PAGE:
The Kinks played a sizeable part in the 1960s ‘British Invasion’ of America but, unlike their counterparts like The Beatles, The Rolling Stones or The Who, the Ray Davies led group would never become the stadium-filling sized household name across the other side of the Atlantic.
On the strength of their music alone, The Kinks should have had no problem with making it to the same level in the States, especially considering that their music captured the spirit of Britain which at the time and even today was of such intrigue to American audiences.
As well as endearing Anglophiles, The Kinks were also notorious for their rollicking rock and roll shows. It gained the band a notorious reputation. Not because they were as loud as The Who or caused as much pandemonium as The Beatles, but because off-stage the crew were a real handful. Their offstage behaviour quickly saw the group banned from the United States.
The Kinks were a hard-drinking band who brought the party to each town they passed by with their wild lifestyle sometimes spilling out on-stage. One such occasion in May 1965, saw an onstage fight occur between the brother of Ray, Dave Davies and drummer Mick Avory. The scuffle left Davies in the hospital and landed Avory in jail. It was part of a long line of misdemeanours.
The tour was a chaotic one, to say the least, poor ticket sales at the start of the tour left promoter Betty Kaye unable to pay the Kinks in cash, as she had originally promised. This understandably pissed the band off immeasurably. So, in retaliation, they delivered a shortened set in at their Reno show and put the near-empty Sacramento crowd to the sword with them having to comically sit through an extended version of ‘You Really Got Me’ for most of the concert.
Things then got even worse when the band decided they would cancel their San Francisco show if they weren’t going to get paid in advance. It was the last straw for the promoter and it saw Kaye fire back by filing a formal complaint with the American Federation of Musicians. The union had the power to withhold work permits for British musicians if they misbehaved on stage or refused to perform without good reason. That’s exactly what would happen.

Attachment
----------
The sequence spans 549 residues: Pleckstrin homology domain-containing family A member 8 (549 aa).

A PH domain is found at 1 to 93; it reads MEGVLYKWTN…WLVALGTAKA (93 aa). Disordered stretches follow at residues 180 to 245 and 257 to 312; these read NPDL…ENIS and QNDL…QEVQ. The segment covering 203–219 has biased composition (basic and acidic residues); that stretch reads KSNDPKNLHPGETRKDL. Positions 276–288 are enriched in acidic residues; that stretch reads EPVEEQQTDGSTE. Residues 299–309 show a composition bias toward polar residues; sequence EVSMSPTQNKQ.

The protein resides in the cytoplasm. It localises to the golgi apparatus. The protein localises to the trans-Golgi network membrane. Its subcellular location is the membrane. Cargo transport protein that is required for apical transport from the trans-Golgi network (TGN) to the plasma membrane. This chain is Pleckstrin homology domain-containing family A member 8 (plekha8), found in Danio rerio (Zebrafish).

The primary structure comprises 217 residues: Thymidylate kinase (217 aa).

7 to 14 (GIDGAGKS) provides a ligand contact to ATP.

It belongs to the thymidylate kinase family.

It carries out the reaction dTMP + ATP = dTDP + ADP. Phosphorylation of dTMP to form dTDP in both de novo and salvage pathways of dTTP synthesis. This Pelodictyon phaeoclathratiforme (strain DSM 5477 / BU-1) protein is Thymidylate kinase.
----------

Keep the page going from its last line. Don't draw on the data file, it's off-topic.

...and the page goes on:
There would be one final low point on the tour which occurred backstage before their appearance on The Dick Cavett Show on August 2nd. Ray Davies would recall the incident vividly in his autobiography: “Some guy who said he worked for the TV company walked up and accused us of being late. Then he started making anti-British comments. Things like ‘Just because the Beatles did it, every mop-topped, spotty-faced limey juvenile thinks he can come over here and make a career for himself. You’re just a bunch of Commie wimps’.”
Davies continued: “When the Russians take over Britain, don’t expect us to come over and save you this time. The Kinks, huh? Well, once I file my report on you guys, you’ll never work in the U.S.A. again. You’re gonna find out just how powerful America is, you limey bastard!’ The rest is a blur. However, I do recall being pushed and swinging a punch and being punched back.”
The Kinks found themselves on the receiving end of a four-year ban from touring in the States sanctioned by the American Federation of Musicians. The banning severely hampered the band’s career across the pond as once they were allowed to tour again tastes had drastically changed.
Ray Davies vented in 2014: “That ridiculous ban took away the best years of the Kinks’ career when the original band was performing at its peak.” By the time the group was allowed to return in 1969, “the Woodstock generation had arrived and the Kinks were almost forgotten.”
In that same 2014 discussion with writer Tom Dunne, the former frontman of The Kinks reflected further on what damage this ban did to their career and legacy: “It was a big pot of honey… an opportunity to take our careers further and we had that denied to us,” which Davies blamed on, ”bad luck, bad management, bad behaviour”.
He then added: “It made me root myself more in Europe, the folk tradition in Britain.” This ban may have been a blessing in disguise as they turned their backs on America and write the beautifully symbiotically British ‘Waterloo Sunset‘ which is one of the most gorgeous songs in existence which is, of course, a love letter to The Kinks’ hometown of London.